Monday, May 22, 2006

Self-Deprecating Testimony

Suppose someone tells you that they're an unreliable source. Should you believe them?

This isn't so bad as the liar paradox. The statement might be true, after all. Or it might just as well be false.

If they are a reliable source (but simply misleading you in this particular case) then the statement is false, so you shouldn't believe it. On the other hand, if they're an unreliable source (but having a rare moment of honesty) then the statement is true, so you should believe it. Oddly enough, the statement itself doesn't seem to provide you with any information at all about which of these cases is more likely.* All it tells you is that the person is certainly not perfectly reliable, nor perfectly unreliable (in the sense of reliably telling only falsehoods).

* = You might think we should have a default disposition towards believing others. But that might just as well be described as a default assumption that their testimony is reliable -- which should lead us to disbelieve them in the present case. Actually, that sounds right. If someone said to me "most things I say are false", I would think it more likely that that particular thing they just said was false. So perhaps we should simply disregard such self-deprecating testimony?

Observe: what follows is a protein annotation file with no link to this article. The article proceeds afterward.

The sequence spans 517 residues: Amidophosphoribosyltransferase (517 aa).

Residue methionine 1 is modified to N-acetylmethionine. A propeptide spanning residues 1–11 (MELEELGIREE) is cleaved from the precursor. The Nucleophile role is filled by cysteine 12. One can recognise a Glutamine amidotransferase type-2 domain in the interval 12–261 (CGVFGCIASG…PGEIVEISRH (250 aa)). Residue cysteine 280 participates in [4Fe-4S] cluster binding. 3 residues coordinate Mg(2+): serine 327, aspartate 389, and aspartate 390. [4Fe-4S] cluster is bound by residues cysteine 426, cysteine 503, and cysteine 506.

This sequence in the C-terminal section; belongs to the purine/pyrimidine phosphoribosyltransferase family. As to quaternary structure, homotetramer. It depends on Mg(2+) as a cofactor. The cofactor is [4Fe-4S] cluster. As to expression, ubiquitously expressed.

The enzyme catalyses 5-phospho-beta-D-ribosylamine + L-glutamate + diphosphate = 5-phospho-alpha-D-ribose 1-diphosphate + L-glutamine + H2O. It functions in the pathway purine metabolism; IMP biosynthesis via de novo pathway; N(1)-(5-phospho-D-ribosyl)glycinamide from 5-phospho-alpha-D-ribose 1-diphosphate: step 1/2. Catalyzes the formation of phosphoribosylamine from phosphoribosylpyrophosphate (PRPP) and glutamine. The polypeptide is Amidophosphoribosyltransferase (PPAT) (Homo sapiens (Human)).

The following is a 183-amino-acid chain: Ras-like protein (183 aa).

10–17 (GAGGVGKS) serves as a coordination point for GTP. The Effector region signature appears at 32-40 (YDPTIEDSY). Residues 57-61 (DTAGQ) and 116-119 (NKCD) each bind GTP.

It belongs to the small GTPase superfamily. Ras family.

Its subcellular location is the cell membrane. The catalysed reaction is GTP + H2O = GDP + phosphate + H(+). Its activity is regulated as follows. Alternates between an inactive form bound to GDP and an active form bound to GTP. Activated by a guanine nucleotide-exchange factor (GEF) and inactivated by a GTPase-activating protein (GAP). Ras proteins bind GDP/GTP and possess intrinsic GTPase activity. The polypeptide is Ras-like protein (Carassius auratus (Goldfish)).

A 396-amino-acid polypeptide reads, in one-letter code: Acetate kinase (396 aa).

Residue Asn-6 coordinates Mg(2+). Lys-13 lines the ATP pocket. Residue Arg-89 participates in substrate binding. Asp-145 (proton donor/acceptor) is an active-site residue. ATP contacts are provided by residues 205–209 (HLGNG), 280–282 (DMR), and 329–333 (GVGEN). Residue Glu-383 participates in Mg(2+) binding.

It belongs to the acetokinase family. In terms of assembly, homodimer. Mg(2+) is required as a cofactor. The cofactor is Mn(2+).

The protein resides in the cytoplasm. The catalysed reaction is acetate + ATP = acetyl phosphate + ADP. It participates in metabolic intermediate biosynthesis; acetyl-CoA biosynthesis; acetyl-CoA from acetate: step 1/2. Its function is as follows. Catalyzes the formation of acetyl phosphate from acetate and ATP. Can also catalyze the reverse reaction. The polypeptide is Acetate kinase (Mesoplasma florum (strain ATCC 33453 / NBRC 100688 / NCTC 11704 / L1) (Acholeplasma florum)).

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2 comments:

  1. 1) How many reliable people are going to tell you that they are unreliable - I would say a low fraction.
    2) How many unreliable people are going to tell you they are unreliable - I'd say a much higher fraction (even if still a small one)
    3) how many unreliable people are there in the world relative to reliable people (function of your definition I guess)

    Result can be used to calculate your belief.
    I suggest they are probably unreliable but I am very open to being disproved since this required quite a lot of assumptions on my behalf and an opinion on a definition.

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  2. Equating an 'unreliable source' to a liar is a strange way to use the word. A 'source' is usually on some topic, not every topic. There are no general 'reliable sources' on every topic, unless you believe in omniscience.

    So people can perfectly truthfully say they are an unreliable source *on X topic*. Unless that topic is themself, then you get your quandary. But the answer to your question about what the truth value of their statement is in that case is pretty simple: Unknown.

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